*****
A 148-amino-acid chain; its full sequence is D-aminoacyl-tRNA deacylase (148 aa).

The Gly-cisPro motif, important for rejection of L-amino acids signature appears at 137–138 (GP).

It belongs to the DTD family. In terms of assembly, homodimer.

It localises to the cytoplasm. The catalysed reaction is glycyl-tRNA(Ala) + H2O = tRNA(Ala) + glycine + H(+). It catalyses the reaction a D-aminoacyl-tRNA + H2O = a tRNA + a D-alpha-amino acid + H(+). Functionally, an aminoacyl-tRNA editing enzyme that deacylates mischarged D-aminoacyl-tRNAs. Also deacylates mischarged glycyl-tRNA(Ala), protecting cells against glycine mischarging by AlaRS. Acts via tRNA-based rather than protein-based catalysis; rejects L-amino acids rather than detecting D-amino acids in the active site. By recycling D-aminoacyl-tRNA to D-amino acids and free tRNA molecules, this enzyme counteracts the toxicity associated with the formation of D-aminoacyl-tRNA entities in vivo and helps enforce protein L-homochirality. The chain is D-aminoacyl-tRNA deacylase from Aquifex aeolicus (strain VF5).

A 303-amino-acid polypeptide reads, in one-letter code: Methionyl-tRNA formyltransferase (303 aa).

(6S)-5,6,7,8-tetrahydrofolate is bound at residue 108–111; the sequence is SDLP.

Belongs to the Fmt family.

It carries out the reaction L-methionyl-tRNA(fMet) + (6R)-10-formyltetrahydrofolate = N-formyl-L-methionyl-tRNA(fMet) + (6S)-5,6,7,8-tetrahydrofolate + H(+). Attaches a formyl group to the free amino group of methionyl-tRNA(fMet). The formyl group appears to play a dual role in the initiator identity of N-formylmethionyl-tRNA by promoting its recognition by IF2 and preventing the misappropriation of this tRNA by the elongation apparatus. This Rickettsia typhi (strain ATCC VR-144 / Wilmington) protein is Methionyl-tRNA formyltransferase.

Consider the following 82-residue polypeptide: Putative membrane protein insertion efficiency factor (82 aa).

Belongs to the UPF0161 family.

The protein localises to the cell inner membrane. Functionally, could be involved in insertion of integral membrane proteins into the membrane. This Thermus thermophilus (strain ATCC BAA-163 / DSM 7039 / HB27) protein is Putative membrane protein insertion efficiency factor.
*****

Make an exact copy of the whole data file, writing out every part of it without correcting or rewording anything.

A 148-amino-acid chain; its full sequence is D-aminoacyl-tRNA deacylase (148 aa).

The Gly-cisPro motif, important for rejection of L-amino acids signature appears at 137–138 (GP).

It belongs to the DTD family. In terms of assembly, homodimer.

It localises to the cytoplasm. The catalysed reaction is glycyl-tRNA(Ala) + H2O = tRNA(Ala) + glycine + H(+). It catalyses the reaction a D-aminoacyl-tRNA + H2O = a tRNA + a D-alpha-amino acid + H(+). Functionally, an aminoacyl-tRNA editing enzyme that deacylates mischarged D-aminoacyl-tRNAs. Also deacylates mischarged glycyl-tRNA(Ala), protecting cells against glycine mischarging by AlaRS. Acts via tRNA-based rather than protein-based catalysis; rejects L-amino acids rather than detecting D-amino acids in the active site. By recycling D-aminoacyl-tRNA to D-amino acids and free tRNA molecules, this enzyme counteracts the toxicity associated with the formation of D-aminoacyl-tRNA entities in vivo and helps enforce protein L-homochirality. The chain is D-aminoacyl-tRNA deacylase from Aquifex aeolicus (strain VF5).

A 303-amino-acid polypeptide reads, in one-letter code: Methionyl-tRNA formyltransferase (303 aa).

(6S)-5,6,7,8-tetrahydrofolate is bound at residue 108–111; the sequence is SDLP.

Belongs to the Fmt family.

It carries out the reaction L-methionyl-tRNA(fMet) + (6R)-10-formyltetrahydrofolate = N-formyl-L-methionyl-tRNA(fMet) + (6S)-5,6,7,8-tetrahydrofolate + H(+). Attaches a formyl group to the free amino group of methionyl-tRNA(fMet). The formyl group appears to play a dual role in the initiator identity of N-formylmethionyl-tRNA by promoting its recognition by IF2 and preventing the misappropriation of this tRNA by the elongation apparatus. This Rickettsia typhi (strain ATCC VR-144 / Wilmington) protein is Methionyl-tRNA formyltransferase.

Consider the following 82-residue polypeptide: Putative membrane protein insertion efficiency factor (82 aa).

Belongs to the UPF0161 family.

The protein localises to the cell inner membrane. Functionally, could be involved in insertion of integral membrane proteins into the membrane. This Thermus thermophilus (strain ATCC BAA-163 / DSM 7039 / HB27) protein is Putative membrane protein insertion efficiency factor.